Boss Gloss: The Email Terms You Need To Know


Welcome to Boss Gloss! This is our series focusing on things work-talk. Did your coworker just ask for an RFP? WTF does that mean?! Is your boss a COB and not an OOO person? We've got your back with all of this.

This week we're breaking down all things email. Whether you're just starting out in your field or a seasoned veteran, email terms can always get a little confusing. Jot these down for the next time you have to hit 'reply.' 

Please Advise

This means whoever sent this is looking for a suggestion on what to do next. It's another way of simply saying #help.


The abbreviation for 'let me know.' We figured most of you might've known this one already, but just in case this isn't part of your texting lingo, it also transfers well to email. 


Meaning 'end of day.' This typically refers to any tasks that need to be finished by the time the workday wraps up. 


Out of office might be one of our favorite things to say— sorry, boss! This is the easiest way of letting someone know via email that you won't physically be in the office on a specific date. 


This technically means 'carbon copy,' but what it really means is looping in another person into your email thread. If someone asks you to CC a person on an email, they'd like that person's address added to the 'cc:' field. 


The same thing as above, but a blind carbon copy. However, anyone whose address is in the bcc field will receive messages without anyone else's knowledge. It's essentially sending emails in secret, but a handy tool if you're sending out a mass email message. Anyone in a 'bcc' field won't receive additional messages from anyone who uses the 'reply all' function on a mass chain. 

Per My Last Email

We like to call this the workplace clapback. When someone clearly didn't follow directions or carefully read what you already said, this is the way to go. Per my last email is the nice way of saying, "I just said that."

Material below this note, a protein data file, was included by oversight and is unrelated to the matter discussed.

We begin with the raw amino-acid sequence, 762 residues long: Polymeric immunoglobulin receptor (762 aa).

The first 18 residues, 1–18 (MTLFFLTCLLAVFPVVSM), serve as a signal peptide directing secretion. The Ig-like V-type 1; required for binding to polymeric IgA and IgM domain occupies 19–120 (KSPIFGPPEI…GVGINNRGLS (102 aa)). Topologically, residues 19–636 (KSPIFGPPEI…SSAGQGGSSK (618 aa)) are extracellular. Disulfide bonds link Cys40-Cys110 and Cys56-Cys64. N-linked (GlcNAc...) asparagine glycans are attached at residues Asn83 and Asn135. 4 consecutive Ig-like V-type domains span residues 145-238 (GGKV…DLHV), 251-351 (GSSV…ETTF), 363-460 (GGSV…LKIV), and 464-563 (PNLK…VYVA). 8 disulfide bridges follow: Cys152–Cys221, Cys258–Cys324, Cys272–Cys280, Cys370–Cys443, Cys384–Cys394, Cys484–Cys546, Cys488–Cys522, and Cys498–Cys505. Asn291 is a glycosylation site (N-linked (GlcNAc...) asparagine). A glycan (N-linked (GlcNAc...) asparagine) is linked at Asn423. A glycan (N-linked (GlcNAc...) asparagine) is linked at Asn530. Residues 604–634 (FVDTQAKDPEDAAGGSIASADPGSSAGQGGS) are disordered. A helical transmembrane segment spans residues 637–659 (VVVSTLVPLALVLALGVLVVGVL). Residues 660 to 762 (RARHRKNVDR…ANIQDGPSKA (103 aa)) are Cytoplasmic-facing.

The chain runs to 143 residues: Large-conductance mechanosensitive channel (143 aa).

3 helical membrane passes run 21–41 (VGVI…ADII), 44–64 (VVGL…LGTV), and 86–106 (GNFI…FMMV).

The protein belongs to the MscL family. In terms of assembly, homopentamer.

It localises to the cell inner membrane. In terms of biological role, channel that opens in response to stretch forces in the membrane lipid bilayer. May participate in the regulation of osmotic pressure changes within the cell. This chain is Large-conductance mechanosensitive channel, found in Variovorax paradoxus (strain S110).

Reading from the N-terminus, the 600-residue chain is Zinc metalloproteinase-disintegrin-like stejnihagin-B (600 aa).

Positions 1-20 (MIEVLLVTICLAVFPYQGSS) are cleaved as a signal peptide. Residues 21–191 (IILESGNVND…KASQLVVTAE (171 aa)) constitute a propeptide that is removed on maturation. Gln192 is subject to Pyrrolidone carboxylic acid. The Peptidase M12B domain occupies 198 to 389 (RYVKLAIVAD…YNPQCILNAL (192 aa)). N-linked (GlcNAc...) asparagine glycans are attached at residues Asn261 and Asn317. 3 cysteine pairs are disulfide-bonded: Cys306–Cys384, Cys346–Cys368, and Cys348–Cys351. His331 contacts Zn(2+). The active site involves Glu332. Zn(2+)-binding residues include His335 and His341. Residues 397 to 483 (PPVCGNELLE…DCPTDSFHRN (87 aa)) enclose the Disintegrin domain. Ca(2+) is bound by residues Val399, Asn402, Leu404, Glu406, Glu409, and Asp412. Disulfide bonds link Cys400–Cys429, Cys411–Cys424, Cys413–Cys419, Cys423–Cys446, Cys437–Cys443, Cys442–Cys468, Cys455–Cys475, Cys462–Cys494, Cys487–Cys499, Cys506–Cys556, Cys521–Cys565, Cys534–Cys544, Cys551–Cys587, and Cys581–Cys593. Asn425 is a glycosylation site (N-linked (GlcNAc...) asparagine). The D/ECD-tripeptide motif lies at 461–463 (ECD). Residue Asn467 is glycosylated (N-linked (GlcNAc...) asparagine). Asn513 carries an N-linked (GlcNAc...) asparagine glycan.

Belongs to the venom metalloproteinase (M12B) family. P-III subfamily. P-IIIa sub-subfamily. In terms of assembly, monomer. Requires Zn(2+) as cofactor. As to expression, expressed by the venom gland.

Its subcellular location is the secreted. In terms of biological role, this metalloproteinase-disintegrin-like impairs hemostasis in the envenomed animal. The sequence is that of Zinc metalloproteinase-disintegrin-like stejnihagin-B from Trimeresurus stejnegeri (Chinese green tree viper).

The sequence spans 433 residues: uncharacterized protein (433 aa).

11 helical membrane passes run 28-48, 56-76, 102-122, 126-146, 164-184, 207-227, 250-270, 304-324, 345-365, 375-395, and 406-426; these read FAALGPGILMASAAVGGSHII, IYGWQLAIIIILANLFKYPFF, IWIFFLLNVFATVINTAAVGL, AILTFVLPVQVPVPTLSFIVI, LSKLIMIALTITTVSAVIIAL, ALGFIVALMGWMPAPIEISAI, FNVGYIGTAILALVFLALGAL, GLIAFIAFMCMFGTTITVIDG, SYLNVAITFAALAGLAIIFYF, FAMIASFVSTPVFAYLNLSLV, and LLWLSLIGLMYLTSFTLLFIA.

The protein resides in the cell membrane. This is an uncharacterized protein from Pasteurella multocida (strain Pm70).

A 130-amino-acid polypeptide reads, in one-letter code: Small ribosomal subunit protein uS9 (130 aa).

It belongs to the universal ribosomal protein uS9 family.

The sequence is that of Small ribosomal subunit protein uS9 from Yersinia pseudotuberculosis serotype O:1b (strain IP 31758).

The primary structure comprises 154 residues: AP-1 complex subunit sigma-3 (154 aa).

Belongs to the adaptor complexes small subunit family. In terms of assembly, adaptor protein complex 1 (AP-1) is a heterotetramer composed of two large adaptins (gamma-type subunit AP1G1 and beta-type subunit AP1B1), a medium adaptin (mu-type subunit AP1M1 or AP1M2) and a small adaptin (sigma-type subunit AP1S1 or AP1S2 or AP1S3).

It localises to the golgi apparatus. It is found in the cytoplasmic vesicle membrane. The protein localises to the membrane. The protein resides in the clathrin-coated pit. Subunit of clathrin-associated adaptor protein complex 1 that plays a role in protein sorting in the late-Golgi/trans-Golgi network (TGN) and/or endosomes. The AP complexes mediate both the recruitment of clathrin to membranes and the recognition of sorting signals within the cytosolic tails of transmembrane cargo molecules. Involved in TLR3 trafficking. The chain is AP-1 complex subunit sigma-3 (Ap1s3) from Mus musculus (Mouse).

These are images or files embedded into an email message. People make mention of these in the email body because they're automatically placed at the bottom and often overlooked. 

Circling Back

This is a way of following up with someone to either check on the status of a project or if they haven't answered your initial email yet. 

Just Following Up

See circling back.

Bumping This Up

Sending another message on a chain to bump it back up to the top of someone's inbox. We all know how easy it is to get lost in the daily email shuffle. 


'Close of Business.' This is another way of saying the end of the work day. 

Thanks In Advance

This is a firm way of letting someone know that they have to do something, by thanking them before they've already done it. Now they know it's a priority. 

Any Updates?

If someone has gone missing in action and hasn't provided any updates on an assignment, hit them with this quick question.

Gentle Reminder/Friendly Reminder

A nice way of letting someone know they can't forget whatever you were originally discussing. 

Duly noted, however. 

This means you're acknowledging something, but you have more to say. (i.e. Duly noted, however, this also needs to go through our HR department.)

Moving Forward

Another way of saying 'from now on', usually pertaining to doing things differently.


What industry lingo would you like to learn? Let us know in the comments below!


Andrea Navarro